PlaytestCloud is a platform that allows you to gather information on how players play your game, what they think of it, and any other information you may want to include within our various playtest types. Sometimes, though, what you get back is not what you were expecting from players, and now you need to make sense of your results against what you thought you would see. This blog post is meant to help you better understand the discovery of how players will actually play your game and what you can do with that information to improve it in the future.

Different playtest types matter: Choosing the one you need

Choosing the right type of playtest on PlaytestCloud is vital to get at the results that you need. Are you looking to get quick feedback on a specific UI element? Great, there’s a test for that. Making sure that your playtest type matches your need is important, because the results you receive will be meaningful and much more tightly tied to what you are looking for. Longitudinal testing, where players test your game over the course of 2 to 10 days would be best if you are looking for overall impressions in regards to game progression, willingness to continue playing, and overall feel for the game. First-time players’ experience can look more at whether the first hour of gameplay, arguably the most important for user retention[1], and can get to the bottom of whether your tutorial or introduction to the game is convincing enough.

“They’re playing it wrong”: Expectations vs. reality

One of the biggest pitfalls that can occur when playtesting a game is not having the critical distance to look at results objectively. With any research, it is important to take a step back and look at the results as a given, work with them, and move forward in a positive trajectory. While it may be simple and easy to say “the playtesters are just playing it wrong”, the real growth and improvement in your game can come from moving away from your own expectations and working with the reality of what real players are saying or doing. Players are playing the game you have given them; they’re playing it the best they can, so take their comments and responses in stride to improve their experience with the game.

Real world results are invaluable: What it means to be in the hands of the player

Knowing how your game will be received by real players before you launch is invaluable. PlaytestCloud puts your game in the hands of players and can give you the insight you need to improve your game. In a more traditional waterfall development setting[2], you are forced to release a product without adequate feedback from real-world users. With playtesting before launch, it enables developers to iterate on the game that is tested, changing and tweaking issues well before launch so the experience is the best it can be on launch day. This iterative process can be done as many times as needed, for example, testing a tutorial, the equipment management screen, as well as players’ sentiments 5 days into playing the game to see if there would be retention.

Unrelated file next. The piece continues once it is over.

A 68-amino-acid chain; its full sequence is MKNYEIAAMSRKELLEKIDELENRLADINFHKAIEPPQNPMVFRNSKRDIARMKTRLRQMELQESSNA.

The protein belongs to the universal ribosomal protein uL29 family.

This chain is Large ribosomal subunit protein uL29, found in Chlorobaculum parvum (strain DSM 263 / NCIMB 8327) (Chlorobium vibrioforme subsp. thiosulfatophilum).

Everything is a learning opportunity!

No matter what type of test you choose with PlaytestCloud, there is always something to learn about your game and how players engage with it. Even if a player gives feedback you were not expecting, or something that goes against what you think to be true, it’s important to learn from it, as you have gained some insight into how players think about and play your game. The purpose of the think-aloud protocol[3] is to get players real, unfiltered thoughts, so being able to use those thoughts as a way to ground improvements in your game offers a great learning opportunity for your team, and a way to refine your game.

Get these real-world results, ASAP!

Sign up for a PlaytestCloud account and get your game in the hands of players to start getting the results you need to inform improvements in your game. Learn more about what we offer and how we can help you get the most from your playtests.

  1. Cheung, Zimmermann, & Nagappan, 2016; full article ↩︎

  2. In waterfall development, a product is built until it is completed behind closed doors, then released to the public. At this point, the developers will receive feedback from consumers, and work to fix or improve their product after its initial launch. ↩︎

  3. Think-aloud testing is a qualitative research method where players give a verbal, stream-of-consciousness response to what they are playing. ↩︎